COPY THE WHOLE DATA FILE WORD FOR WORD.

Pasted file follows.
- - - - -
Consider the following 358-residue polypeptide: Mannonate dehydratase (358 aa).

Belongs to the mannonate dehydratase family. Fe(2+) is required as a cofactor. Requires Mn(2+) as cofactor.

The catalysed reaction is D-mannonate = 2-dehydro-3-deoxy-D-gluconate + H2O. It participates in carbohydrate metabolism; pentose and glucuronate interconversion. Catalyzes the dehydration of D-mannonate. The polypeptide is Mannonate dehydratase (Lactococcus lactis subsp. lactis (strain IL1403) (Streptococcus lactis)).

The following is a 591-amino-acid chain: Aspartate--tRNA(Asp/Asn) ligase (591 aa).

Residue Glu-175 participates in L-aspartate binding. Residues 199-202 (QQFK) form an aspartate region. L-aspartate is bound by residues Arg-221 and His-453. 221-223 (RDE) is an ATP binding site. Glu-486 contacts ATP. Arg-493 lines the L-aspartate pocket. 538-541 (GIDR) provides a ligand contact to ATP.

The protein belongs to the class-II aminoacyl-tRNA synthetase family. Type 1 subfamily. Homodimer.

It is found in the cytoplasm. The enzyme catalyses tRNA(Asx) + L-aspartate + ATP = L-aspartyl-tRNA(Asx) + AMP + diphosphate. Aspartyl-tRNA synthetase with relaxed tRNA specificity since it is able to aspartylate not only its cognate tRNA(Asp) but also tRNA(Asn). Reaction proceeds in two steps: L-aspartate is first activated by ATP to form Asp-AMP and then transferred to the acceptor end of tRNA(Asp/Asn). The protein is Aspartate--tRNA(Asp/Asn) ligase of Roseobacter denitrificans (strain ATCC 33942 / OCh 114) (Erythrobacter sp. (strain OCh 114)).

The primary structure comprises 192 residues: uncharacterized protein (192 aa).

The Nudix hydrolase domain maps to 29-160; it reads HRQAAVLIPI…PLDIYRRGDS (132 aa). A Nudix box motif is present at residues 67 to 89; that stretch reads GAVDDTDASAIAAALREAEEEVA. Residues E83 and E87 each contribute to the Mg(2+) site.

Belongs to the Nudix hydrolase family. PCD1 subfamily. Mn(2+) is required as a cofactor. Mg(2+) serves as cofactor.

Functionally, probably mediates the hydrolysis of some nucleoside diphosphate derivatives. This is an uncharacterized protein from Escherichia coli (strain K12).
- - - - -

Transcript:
Consider the following 358-residue polypeptide: Mannonate dehydratase (358 aa).

Belongs to the mannonate dehydratase family. Fe(2+) is required as a cofactor. Requires Mn(2+) as cofactor.

The catalysed reaction is D-mannonate = 2-dehydro-3-deoxy-D-gluconate + H2O. It participates in carbohydrate metabolism; pentose and glucuronate interconversion. Catalyzes the dehydration of D-mannonate. The polypeptide is Mannonate dehydratase (Lactococcus lactis subsp. lactis (strain IL1403) (Streptococcus lactis)).

The following is a 591-amino-acid chain: Aspartate--tRNA(Asp/Asn) ligase (591 aa).

Residue Glu-175 participates in L-aspartate binding. Residues 199-202 (QQFK) form an aspartate region. L-aspartate is bound by residues Arg-221 and His-453. 221-223 (RDE) is an ATP binding site. Glu-486 contacts ATP. Arg-493 lines the L-aspartate pocket. 538-541 (GIDR) provides a ligand contact to ATP.

The protein belongs to the class-II aminoacyl-tRNA synthetase family. Type 1 subfamily. Homodimer.

It is found in the cytoplasm. The enzyme catalyses tRNA(Asx) + L-aspartate + ATP = L-aspartyl-tRNA(Asx) + AMP + diphosphate. Aspartyl-tRNA synthetase with relaxed tRNA specificity since it is able to aspartylate not only its cognate tRNA(Asp) but also tRNA(Asn). Reaction proceeds in two steps: L-aspartate is first activated by ATP to form Asp-AMP and then transferred to the acceptor end of tRNA(Asp/Asn). The protein is Aspartate--tRNA(Asp/Asn) ligase of Roseobacter denitrificans (strain ATCC 33942 / OCh 114) (Erythrobacter sp. (strain OCh 114)).

The primary structure comprises 192 residues: uncharacterized protein (192 aa).

The Nudix hydrolase domain maps to 29-160; it reads HRQAAVLIPI…PLDIYRRGDS (132 aa). A Nudix box motif is present at residues 67 to 89; that stretch reads GAVDDTDASAIAAALREAEEEVA. Residues E83 and E87 each contribute to the Mg(2+) site.

Belongs to the Nudix hydrolase family. PCD1 subfamily. Mn(2+) is required as a cofactor. Mg(2+) serves as cofactor.

Functionally, probably mediates the hydrolysis of some nucleoside diphosphate derivatives. This is an uncharacterized protein from Escherichia coli (strain K12).